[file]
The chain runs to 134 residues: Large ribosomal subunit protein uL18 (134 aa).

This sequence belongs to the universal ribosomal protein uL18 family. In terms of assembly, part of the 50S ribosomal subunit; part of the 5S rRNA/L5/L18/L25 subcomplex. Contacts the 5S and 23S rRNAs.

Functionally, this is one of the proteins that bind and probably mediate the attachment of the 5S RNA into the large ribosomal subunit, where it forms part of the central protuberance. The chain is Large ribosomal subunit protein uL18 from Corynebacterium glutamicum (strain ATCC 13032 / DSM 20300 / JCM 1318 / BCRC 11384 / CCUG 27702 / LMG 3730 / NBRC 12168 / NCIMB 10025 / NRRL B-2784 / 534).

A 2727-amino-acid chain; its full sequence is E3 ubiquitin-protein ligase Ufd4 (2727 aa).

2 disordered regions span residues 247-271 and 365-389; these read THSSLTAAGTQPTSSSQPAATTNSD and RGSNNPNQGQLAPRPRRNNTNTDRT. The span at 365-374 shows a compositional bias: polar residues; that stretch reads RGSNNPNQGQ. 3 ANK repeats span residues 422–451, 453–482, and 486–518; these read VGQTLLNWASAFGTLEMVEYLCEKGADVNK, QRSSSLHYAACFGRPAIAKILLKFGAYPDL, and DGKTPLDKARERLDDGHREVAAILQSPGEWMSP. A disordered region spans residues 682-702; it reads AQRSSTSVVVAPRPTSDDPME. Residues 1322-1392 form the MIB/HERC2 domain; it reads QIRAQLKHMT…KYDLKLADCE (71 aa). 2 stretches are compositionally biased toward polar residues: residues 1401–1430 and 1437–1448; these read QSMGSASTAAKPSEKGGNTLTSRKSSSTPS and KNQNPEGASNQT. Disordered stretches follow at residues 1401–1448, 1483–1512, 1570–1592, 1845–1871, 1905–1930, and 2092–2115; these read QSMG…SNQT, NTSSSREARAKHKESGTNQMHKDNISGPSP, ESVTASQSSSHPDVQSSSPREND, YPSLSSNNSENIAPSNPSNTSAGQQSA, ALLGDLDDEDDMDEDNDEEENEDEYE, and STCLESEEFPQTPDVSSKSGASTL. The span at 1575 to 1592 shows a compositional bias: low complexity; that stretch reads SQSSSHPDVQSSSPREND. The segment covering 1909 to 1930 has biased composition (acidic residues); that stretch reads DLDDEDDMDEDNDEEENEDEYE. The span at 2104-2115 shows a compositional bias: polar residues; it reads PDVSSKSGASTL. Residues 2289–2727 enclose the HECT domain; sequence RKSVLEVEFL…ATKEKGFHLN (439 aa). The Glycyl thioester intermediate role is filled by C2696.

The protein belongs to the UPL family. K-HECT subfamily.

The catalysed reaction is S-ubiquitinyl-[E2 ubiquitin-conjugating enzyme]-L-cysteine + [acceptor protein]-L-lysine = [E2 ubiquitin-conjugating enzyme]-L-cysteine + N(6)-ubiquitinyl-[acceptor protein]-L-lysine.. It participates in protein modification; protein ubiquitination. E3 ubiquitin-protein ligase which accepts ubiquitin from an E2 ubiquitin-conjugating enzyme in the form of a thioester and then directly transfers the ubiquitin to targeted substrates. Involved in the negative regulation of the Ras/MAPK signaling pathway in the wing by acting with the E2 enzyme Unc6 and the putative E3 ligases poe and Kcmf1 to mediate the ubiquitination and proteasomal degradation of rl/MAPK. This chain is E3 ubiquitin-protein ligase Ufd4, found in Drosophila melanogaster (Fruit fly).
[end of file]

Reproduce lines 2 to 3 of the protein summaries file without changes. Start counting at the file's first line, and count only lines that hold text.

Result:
This sequence belongs to the universal ribosomal protein uL18 family. In terms of assembly, part of the 50S ribosomal subunit; part of the 5S rRNA/L5/L18/L25 subcomplex. Contacts the 5S and 23S rRNAs.

Functionally, this is one of the proteins that bind and probably mediate the attachment of the 5S RNA into the large ribosomal subunit, where it forms part of the central protuberance. The chain is Large ribosomal subunit protein uL18 from Corynebacterium glutamicum (strain ATCC 13032 / DSM 20300 / JCM 1318 / BCRC 11384 / CCUG 27702 / LMG 3730 / NBRC 12168 / NCIMB 10025 / NRRL B-2784 / 534).